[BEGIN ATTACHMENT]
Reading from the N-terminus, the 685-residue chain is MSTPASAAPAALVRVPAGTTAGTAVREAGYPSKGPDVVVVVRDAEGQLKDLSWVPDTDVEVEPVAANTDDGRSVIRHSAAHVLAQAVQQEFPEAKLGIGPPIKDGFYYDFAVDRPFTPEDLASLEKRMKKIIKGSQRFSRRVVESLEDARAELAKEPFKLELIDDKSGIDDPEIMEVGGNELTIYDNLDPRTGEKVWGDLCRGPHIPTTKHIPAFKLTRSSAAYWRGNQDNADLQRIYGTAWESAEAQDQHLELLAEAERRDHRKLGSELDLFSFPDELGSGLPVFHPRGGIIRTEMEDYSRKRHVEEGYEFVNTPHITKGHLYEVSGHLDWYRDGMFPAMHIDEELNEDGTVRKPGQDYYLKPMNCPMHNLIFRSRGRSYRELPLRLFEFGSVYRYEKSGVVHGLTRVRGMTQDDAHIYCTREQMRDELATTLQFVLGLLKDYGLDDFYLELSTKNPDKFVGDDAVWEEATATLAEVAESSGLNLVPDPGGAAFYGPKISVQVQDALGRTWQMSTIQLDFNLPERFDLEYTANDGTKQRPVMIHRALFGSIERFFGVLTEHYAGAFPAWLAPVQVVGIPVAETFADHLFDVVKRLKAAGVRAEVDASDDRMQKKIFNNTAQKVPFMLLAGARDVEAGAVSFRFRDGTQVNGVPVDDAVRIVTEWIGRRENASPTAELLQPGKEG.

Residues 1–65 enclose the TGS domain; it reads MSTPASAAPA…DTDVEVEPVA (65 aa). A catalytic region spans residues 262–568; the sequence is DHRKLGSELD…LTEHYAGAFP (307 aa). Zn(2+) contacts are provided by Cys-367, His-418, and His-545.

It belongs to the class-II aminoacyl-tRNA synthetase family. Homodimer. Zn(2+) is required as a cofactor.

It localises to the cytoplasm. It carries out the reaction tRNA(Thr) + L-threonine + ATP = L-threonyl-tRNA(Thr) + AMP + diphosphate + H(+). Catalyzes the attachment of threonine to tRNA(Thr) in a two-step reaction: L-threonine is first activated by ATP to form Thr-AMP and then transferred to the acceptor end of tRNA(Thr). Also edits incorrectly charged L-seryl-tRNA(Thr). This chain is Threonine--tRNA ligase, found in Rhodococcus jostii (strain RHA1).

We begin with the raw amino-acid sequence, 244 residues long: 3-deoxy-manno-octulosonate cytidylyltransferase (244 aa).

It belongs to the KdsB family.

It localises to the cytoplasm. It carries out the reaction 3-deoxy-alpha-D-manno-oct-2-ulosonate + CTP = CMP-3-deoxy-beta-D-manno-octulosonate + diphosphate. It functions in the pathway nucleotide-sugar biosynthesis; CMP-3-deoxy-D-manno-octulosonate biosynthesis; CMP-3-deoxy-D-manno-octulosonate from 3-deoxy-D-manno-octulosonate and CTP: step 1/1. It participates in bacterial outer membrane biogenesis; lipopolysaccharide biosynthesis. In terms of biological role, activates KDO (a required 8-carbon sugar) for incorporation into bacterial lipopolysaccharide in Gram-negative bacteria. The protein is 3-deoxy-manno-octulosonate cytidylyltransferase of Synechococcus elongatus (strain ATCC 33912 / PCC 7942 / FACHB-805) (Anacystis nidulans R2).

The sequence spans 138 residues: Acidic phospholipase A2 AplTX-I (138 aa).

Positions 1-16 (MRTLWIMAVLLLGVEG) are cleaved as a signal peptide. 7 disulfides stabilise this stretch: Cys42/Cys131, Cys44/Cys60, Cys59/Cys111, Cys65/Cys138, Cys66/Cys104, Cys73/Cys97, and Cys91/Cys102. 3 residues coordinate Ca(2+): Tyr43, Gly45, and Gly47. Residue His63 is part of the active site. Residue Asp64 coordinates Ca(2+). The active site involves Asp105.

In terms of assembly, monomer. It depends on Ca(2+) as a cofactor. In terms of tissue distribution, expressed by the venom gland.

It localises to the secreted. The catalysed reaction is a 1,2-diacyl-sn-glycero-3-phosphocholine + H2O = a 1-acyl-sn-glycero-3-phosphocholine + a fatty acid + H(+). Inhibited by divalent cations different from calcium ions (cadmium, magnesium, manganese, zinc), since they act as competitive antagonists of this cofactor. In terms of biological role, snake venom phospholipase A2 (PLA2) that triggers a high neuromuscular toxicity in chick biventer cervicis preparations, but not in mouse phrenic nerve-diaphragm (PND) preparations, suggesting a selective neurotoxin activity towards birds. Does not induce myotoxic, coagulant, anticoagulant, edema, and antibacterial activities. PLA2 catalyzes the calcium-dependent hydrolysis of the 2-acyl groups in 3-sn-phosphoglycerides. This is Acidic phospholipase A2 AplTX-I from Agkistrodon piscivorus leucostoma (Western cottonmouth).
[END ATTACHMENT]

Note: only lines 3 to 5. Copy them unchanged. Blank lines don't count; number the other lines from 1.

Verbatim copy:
It belongs to the class-II aminoacyl-tRNA synthetase family. Homodimer. Zn(2+) is required as a cofactor.

It localises to the cytoplasm. It carries out the reaction tRNA(Thr) + L-threonine + ATP = L-threonyl-tRNA(Thr) + AMP + diphosphate + H(+). Catalyzes the attachment of threonine to tRNA(Thr) in a two-step reaction: L-threonine is first activated by ATP to form Thr-AMP and then transferred to the acceptor end of tRNA(Thr). Also edits incorrectly charged L-seryl-tRNA(Thr). This chain is Threonine--tRNA ligase, found in Rhodococcus jostii (strain RHA1).

We begin with the raw amino-acid sequence, 244 residues long: 3-deoxy-manno-octulosonate cytidylyltransferase (244 aa).